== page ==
Tetra Pak says plastic straws are vital
Food packaging giant Tetra Pak has said plastic straws serve a "vital" function in cartons and should not be banned.
Plastic straws can be recycled together with used cartons if they are pushed back into the box, the company said.
Tetra Pak is developing a paper straw but it said it would still "be some time" before it was widely available.
Its statement comes amid growing concern about the effects of plastic pollution, in part helped by programmes such as the BBC's Blue Planet II.
Last month Tetra Pak said its paper straw would be ready before the end of the year.
"In the meantime, therefore, we will continue to make the case that straws attached to our packages serve a vital functional purpose, and that bans are not the best way to tackle this issue, given the consequences of doing so," Charles Brand, Tetra Pak's executive vice president for product management and commercial operations, told the BBC.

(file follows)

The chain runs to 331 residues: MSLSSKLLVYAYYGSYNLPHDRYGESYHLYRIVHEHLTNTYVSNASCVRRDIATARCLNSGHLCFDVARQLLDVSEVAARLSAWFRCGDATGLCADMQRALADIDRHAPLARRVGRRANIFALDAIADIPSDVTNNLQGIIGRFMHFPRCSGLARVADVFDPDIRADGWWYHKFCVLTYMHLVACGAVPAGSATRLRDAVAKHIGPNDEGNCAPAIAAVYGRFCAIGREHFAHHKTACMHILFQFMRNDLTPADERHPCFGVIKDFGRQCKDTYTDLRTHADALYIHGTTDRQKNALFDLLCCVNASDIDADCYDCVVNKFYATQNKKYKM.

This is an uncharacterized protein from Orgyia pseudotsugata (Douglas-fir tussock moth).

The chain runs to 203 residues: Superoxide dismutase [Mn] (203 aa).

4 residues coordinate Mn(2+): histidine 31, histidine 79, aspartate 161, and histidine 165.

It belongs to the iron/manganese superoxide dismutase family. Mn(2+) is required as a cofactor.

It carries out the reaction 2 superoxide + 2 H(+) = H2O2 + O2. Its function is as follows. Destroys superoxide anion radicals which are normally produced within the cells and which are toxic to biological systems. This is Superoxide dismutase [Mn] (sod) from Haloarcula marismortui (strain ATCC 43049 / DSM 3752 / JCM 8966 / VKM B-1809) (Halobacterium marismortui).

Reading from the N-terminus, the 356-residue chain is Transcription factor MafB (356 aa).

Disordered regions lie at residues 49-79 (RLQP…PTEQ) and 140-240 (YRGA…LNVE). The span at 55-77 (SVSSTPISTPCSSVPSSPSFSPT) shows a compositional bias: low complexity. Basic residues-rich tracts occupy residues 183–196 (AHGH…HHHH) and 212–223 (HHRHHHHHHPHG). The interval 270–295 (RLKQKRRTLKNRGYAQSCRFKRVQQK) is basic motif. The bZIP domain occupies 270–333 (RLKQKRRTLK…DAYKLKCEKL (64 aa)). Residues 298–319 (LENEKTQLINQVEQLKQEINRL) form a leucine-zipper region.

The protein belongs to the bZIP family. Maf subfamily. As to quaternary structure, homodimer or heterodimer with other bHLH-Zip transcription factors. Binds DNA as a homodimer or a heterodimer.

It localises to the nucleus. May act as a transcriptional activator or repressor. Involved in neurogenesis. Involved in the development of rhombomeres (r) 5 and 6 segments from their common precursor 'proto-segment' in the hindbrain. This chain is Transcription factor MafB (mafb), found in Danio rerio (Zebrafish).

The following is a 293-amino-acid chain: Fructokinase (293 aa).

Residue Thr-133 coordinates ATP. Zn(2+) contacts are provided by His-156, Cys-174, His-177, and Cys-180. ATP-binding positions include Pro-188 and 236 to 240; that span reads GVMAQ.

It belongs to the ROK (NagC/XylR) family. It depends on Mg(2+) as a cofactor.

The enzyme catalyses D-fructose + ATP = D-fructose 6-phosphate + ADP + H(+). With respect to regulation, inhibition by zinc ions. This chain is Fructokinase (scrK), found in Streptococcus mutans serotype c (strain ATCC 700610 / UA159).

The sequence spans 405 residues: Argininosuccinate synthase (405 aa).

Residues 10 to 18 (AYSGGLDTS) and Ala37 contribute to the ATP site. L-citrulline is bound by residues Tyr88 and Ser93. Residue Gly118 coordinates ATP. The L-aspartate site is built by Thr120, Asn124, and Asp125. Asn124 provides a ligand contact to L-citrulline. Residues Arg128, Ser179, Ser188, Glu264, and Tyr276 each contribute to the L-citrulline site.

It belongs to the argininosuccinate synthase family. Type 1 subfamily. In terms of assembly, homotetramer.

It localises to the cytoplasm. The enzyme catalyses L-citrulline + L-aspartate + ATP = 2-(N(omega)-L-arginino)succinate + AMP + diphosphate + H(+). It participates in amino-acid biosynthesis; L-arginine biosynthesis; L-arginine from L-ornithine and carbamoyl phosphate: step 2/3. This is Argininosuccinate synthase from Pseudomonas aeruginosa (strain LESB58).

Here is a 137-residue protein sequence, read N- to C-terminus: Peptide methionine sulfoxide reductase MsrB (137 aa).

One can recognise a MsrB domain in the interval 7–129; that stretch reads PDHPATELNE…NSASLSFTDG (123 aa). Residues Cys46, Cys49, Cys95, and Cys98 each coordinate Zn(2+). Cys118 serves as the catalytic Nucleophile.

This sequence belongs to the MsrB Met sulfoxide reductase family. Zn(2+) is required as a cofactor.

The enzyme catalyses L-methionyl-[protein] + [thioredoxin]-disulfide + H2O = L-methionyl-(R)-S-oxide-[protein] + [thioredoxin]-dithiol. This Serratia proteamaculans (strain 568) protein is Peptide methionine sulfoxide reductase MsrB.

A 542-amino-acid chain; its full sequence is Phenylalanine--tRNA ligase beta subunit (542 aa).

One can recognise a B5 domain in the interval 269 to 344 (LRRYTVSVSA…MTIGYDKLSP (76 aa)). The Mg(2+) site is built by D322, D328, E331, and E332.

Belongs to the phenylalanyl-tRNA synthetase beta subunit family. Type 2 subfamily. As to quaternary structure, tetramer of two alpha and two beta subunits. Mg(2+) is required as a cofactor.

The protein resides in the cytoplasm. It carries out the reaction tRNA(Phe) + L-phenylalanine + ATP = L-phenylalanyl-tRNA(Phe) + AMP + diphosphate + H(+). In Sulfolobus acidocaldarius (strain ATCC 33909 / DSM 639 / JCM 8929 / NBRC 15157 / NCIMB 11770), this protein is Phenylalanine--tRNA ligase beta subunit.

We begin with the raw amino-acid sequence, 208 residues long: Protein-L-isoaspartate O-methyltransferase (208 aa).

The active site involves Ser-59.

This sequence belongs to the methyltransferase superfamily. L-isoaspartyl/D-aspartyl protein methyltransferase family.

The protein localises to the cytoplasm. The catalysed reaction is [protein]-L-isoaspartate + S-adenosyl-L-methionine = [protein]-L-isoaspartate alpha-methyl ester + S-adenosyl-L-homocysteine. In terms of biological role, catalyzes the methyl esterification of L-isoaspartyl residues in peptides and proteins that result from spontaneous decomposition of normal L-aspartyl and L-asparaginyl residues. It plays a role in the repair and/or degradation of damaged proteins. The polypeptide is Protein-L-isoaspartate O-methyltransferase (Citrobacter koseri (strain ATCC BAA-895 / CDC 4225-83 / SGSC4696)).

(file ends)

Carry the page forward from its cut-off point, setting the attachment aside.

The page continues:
The Swedish firm sent a letter to its customers in April saying that it made the paper straw announcement to address "the rising tide of negative public opinion towards plastic straws and government drives around the world to reduce their use", according to the FT.
"For our own part, we will continue to make the case to politicians, regulators and environmental groups that the plastic straws attached to portion-sized carton packages serve an entirely functional purpose," the letter from Mr Brand said.
In April, over 40 companies signed up to a pact with the UK government to cut plastic pollution over the next seven years.
But shareholders of fast food restaurant chain McDonald's recently rejected a proposal to report on its use of plastic straws.
Public opinion began to turn on plastic after David Attenborough's BBC series Blue Planet II was broadcast in November.
The first episode of the series, which was viewed over 14 million times, highlighted the damaging impact that single-use plastic is having on the world's oceans - including a case of a pilot whale calf which was thought to have died after consuming its mother's milk contaminated with toxic chemicals from plastic.
In January, Prime Minister Theresa May pledged to eradicate all avoidable plastic waste in the UK by 2042.